Out of his deep penetration into the works of Art produced by painters, there arose in Goethe the need to understand the laws which dominate the phenomena of the sense of sight. Every painting presented him with riddles. How is the chiaroscuro related to the colours? What relations do the single colours bear to each other? Why does yellow produce a joyful, and blue a serious mood? The Newtonian doctrine of colours could yield no point of view able to elucidate these mysteries. The Newtonian theory derives all colours out of light, places them side by side in sequence, and says nothing about their relation to darkness or of their living relations to each other. Goethe was able to solve the riddles presented to him by Art by the insight he had acquired along his own paths. Yellow must possess a bright, gay, mildly stimulating character because it is the colour nearest to light. It arises through the gentlest moderation of light. Blue indicates the darkness working in it. Therefore it produces a sense of coldness, just as it “is reminiscent of shadows.” Reddish-yellow arises through the intensification of yellow towards the side of darkness. Through this intensification its energy increases; the gaiety and brightness pass over into rapture. With the further intensification of reddish-yellow into yellowish-red, the gay, cheerful feeling is transformed into the impression of power. Violet is blue striving towards light. The repose and coldness of blue hereby change into unrest. This restless feeling increases in blue-red. Pure red stands in the centre between yellowish-red and bluish-red. The violence of the yellow quietens down; the passive repose of the blue is animated. Red gives the impression of ideal satisfaction, the equalising of extremes. A feeling of satisfaction also arises through green which is a mixture of yellow and blue. The satisfaction is purer here than that produced by red because the gaiety of the yellow is not intensified and the repose of the blue not disturbed through the red shade.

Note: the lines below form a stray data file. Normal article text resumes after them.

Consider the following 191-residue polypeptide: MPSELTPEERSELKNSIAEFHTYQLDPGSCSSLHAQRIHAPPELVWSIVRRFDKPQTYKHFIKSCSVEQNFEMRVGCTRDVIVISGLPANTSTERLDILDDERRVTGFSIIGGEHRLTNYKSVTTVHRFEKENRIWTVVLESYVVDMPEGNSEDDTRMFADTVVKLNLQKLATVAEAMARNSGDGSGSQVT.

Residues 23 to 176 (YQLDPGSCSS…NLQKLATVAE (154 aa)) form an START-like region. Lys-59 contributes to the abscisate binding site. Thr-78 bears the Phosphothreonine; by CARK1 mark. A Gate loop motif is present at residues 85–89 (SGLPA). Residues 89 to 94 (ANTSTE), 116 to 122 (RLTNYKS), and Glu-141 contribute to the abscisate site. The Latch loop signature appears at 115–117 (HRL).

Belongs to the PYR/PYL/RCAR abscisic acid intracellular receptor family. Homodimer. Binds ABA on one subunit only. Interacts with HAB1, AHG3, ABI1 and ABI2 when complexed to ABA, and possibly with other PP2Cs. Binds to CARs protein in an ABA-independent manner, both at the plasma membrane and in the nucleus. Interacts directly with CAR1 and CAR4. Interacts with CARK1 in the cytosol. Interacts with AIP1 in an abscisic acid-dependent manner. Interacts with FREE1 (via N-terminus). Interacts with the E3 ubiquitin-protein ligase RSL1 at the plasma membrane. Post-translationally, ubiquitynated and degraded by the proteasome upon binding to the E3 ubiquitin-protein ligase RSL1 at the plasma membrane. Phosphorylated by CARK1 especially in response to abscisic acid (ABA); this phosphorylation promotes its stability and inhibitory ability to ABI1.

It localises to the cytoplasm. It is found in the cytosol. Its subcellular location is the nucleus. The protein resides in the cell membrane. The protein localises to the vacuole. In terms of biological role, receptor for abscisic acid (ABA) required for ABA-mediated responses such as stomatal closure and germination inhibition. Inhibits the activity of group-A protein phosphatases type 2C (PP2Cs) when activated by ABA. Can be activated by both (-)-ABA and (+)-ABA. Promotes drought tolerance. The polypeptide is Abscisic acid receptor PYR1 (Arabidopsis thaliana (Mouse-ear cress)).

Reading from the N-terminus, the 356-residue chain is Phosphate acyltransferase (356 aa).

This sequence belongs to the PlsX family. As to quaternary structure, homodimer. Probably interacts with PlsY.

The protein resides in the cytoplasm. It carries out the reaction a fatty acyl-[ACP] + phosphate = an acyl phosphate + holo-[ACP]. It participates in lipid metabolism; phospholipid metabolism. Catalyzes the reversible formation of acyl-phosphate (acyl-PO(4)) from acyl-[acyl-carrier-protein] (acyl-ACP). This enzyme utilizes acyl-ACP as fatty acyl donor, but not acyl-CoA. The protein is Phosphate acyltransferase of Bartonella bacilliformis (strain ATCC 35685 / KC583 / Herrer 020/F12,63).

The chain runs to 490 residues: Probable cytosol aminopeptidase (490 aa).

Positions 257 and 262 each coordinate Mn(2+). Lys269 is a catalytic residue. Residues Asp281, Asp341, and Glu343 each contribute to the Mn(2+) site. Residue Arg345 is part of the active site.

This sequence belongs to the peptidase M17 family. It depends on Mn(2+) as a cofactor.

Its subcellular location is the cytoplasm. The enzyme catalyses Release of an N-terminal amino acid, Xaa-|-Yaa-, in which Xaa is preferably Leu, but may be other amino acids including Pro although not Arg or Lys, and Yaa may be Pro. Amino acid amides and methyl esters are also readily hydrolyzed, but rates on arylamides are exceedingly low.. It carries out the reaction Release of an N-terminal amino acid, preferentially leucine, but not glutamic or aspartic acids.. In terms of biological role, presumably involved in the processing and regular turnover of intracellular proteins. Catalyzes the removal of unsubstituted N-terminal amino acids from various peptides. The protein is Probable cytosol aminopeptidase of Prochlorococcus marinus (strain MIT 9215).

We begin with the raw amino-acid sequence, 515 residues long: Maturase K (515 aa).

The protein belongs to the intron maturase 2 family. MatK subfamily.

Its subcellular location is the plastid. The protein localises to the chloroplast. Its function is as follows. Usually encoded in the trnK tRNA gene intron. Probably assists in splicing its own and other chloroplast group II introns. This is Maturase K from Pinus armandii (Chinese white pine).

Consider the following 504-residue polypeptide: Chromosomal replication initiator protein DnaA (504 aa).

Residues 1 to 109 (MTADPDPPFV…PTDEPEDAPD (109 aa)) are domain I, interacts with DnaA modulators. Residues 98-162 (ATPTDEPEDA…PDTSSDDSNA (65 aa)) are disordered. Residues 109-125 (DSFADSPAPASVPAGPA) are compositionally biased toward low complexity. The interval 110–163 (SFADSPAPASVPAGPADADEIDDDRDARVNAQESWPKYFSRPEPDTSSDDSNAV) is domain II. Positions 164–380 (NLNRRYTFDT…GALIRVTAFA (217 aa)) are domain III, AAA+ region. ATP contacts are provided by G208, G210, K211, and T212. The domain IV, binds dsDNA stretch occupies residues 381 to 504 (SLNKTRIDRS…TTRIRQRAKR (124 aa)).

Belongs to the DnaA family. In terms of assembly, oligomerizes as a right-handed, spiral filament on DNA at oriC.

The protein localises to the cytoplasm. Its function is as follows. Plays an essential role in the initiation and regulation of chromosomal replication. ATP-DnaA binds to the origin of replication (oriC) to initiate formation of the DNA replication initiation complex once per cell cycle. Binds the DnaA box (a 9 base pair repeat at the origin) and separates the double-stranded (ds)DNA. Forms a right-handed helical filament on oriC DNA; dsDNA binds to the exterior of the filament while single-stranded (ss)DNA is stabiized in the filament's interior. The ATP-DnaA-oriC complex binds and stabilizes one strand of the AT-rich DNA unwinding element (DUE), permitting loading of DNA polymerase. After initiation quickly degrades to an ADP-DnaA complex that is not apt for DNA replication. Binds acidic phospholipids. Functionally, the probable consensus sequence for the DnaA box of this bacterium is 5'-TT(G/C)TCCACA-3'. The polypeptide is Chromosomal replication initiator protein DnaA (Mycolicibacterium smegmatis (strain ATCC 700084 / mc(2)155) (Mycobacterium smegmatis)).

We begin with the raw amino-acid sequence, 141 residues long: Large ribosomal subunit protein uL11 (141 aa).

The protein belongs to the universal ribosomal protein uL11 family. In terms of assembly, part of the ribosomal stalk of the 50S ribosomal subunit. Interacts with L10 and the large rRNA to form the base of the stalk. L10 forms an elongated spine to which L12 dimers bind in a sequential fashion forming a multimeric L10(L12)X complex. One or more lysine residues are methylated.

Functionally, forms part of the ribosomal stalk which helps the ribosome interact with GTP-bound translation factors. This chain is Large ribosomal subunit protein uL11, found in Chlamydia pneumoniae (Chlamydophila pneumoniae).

The eye, when confronting one colour, immediately demands another. When the eye looks at yellow the longing arises for violet; when it perceives blue it desires orange; when it looks at red it yearns for green. It is comprehensible that the feeling of satisfaction should arise, if by the side of one colour presented to the eye there is placed another which the eye desires in accordance with its nature. The law of colour harmony is an outcome of the nature of the eye. Colours which the eye demands in juxtaposition to each other work harmoniously. If two colours appear side by side, the one of which does not demand the other, then the eye is stimulated into opposition. The juxtaposition of yellow and purple has something one-sided about it, but the effect is that of brightness and magnificence. The eye demands violet by the side of yellow in order to express itself according to its nature. If purple appears in the place of violet the object asserts its claims against those of the eye. It does not accommodate itself to the demands of the organ. Juxtapositions of this kind serve to draw attention to the significance of things. They will not satisfy unconditionally but they characterise. Characteristic combinations of this kind demand colours which do not stand in complete contrast to each other, and yet do not merge directly into each other. Juxtapositions of the latter kind impart a kind of characterless element to the objects on which they occur.